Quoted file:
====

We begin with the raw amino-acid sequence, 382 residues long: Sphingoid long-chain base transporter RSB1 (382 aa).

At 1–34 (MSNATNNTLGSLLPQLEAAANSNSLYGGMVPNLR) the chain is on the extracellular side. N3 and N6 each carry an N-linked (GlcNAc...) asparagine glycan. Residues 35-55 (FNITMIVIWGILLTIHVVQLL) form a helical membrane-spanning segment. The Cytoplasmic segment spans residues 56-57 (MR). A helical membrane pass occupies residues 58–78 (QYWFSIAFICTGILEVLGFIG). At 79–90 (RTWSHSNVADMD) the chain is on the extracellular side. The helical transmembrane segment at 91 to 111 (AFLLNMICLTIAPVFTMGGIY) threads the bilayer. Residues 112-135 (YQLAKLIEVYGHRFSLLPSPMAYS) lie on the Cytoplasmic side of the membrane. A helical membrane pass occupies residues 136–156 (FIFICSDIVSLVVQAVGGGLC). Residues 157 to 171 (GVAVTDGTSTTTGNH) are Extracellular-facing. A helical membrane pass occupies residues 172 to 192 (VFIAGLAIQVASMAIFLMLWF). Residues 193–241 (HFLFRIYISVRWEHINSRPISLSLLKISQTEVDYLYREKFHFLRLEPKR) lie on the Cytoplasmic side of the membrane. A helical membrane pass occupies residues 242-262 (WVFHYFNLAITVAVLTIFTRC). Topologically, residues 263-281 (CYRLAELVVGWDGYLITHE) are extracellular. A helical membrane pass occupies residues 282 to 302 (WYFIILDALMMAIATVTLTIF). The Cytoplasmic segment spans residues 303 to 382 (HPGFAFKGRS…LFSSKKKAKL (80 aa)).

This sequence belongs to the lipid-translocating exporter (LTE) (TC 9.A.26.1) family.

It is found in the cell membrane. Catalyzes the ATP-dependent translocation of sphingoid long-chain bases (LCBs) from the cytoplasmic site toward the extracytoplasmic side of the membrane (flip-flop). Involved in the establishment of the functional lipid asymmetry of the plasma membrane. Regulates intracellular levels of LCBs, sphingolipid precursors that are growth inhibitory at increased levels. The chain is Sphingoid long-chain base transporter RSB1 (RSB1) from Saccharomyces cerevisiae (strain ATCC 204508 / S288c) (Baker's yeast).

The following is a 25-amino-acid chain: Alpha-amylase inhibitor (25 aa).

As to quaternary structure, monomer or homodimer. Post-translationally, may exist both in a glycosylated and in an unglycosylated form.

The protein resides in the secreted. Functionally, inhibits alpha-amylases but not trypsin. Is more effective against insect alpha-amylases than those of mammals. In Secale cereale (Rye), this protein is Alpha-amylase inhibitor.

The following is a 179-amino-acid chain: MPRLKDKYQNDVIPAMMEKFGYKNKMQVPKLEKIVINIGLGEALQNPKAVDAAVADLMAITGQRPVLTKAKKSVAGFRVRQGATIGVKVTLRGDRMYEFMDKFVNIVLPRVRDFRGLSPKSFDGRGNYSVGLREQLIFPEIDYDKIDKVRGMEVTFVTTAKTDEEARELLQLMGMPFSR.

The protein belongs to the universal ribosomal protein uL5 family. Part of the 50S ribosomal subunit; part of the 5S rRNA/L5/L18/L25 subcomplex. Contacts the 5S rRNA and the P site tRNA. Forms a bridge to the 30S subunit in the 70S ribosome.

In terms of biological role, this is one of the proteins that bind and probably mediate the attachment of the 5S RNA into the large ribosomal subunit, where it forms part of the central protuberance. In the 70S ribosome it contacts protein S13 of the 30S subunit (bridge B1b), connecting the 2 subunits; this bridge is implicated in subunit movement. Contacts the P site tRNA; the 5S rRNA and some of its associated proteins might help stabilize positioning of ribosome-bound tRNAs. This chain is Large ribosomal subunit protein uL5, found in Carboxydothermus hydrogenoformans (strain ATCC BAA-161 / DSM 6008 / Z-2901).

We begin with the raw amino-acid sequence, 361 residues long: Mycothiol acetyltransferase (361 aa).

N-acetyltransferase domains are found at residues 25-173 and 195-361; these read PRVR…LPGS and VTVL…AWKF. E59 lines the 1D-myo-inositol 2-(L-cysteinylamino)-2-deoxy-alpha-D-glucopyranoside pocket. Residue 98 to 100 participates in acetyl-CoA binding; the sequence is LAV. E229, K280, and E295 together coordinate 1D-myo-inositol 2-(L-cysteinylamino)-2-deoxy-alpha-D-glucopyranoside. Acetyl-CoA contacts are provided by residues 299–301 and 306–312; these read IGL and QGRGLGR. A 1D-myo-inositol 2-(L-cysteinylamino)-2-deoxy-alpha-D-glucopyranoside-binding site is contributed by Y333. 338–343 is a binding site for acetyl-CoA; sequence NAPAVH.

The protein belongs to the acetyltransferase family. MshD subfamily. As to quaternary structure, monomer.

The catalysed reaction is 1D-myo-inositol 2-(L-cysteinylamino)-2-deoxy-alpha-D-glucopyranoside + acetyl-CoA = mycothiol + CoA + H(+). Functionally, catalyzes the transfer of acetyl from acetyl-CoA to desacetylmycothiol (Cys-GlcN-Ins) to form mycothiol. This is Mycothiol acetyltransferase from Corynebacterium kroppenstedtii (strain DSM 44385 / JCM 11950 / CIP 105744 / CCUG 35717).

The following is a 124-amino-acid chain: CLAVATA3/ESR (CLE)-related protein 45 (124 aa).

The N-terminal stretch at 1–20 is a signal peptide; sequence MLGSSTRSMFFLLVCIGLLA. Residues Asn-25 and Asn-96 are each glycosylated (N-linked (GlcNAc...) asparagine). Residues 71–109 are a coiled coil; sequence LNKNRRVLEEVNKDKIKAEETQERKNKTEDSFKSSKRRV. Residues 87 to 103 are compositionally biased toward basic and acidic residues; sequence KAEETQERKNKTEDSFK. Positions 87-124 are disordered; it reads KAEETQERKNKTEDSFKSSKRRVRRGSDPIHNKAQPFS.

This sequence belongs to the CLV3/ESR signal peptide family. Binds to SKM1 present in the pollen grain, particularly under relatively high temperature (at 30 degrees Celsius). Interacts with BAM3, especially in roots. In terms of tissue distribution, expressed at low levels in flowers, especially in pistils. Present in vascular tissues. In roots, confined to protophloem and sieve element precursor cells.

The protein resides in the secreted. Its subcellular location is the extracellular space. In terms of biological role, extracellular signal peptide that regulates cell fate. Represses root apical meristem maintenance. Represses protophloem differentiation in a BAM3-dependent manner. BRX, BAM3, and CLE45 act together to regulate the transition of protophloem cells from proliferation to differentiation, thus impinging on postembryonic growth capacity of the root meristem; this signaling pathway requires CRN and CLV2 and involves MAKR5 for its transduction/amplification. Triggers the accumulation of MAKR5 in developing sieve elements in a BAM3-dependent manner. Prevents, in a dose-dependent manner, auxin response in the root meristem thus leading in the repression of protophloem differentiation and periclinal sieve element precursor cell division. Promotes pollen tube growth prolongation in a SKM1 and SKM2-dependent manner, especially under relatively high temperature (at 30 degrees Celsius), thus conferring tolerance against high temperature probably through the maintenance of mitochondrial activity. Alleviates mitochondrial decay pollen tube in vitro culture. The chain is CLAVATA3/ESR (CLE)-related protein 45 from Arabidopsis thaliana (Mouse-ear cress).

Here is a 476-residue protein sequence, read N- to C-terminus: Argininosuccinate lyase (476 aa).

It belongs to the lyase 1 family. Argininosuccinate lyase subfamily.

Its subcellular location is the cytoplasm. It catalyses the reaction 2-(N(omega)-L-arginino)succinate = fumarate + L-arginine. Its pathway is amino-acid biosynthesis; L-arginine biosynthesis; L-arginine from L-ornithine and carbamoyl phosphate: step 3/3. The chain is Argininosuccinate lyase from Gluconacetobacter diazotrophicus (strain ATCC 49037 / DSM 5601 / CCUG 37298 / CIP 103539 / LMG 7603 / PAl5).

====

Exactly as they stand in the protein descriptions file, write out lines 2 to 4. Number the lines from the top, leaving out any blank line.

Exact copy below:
At 1–34 (MSNATNNTLGSLLPQLEAAANSNSLYGGMVPNLR) the chain is on the extracellular side. N3 and N6 each carry an N-linked (GlcNAc...) asparagine glycan. Residues 35-55 (FNITMIVIWGILLTIHVVQLL) form a helical membrane-spanning segment. The Cytoplasmic segment spans residues 56-57 (MR). A helical membrane pass occupies residues 58–78 (QYWFSIAFICTGILEVLGFIG). At 79–90 (RTWSHSNVADMD) the chain is on the extracellular side. The helical transmembrane segment at 91 to 111 (AFLLNMICLTIAPVFTMGGIY) threads the bilayer. Residues 112-135 (YQLAKLIEVYGHRFSLLPSPMAYS) lie on the Cytoplasmic side of the membrane. A helical membrane pass occupies residues 136–156 (FIFICSDIVSLVVQAVGGGLC). Residues 157 to 171 (GVAVTDGTSTTTGNH) are Extracellular-facing. A helical membrane pass occupies residues 172 to 192 (VFIAGLAIQVASMAIFLMLWF). Residues 193–241 (HFLFRIYISVRWEHINSRPISLSLLKISQTEVDYLYREKFHFLRLEPKR) lie on the Cytoplasmic side of the membrane. A helical membrane pass occupies residues 242-262 (WVFHYFNLAITVAVLTIFTRC). Topologically, residues 263-281 (CYRLAELVVGWDGYLITHE) are extracellular. A helical membrane pass occupies residues 282 to 302 (WYFIILDALMMAIATVTLTIF). The Cytoplasmic segment spans residues 303 to 382 (HPGFAFKGRS…LFSSKKKAKL (80 aa)).

This sequence belongs to the lipid-translocating exporter (LTE) (TC 9.A.26.1) family.

It is found in the cell membrane. Catalyzes the ATP-dependent translocation of sphingoid long-chain bases (LCBs) from the cytoplasmic site toward the extracytoplasmic side of the membrane (flip-flop). Involved in the establishment of the functional lipid asymmetry of the plasma membrane. Regulates intracellular levels of LCBs, sphingolipid precursors that are growth inhibitory at increased levels. The chain is Sphingoid long-chain base transporter RSB1 (RSB1) from Saccharomyces cerevisiae (strain ATCC 204508 / S288c) (Baker's yeast).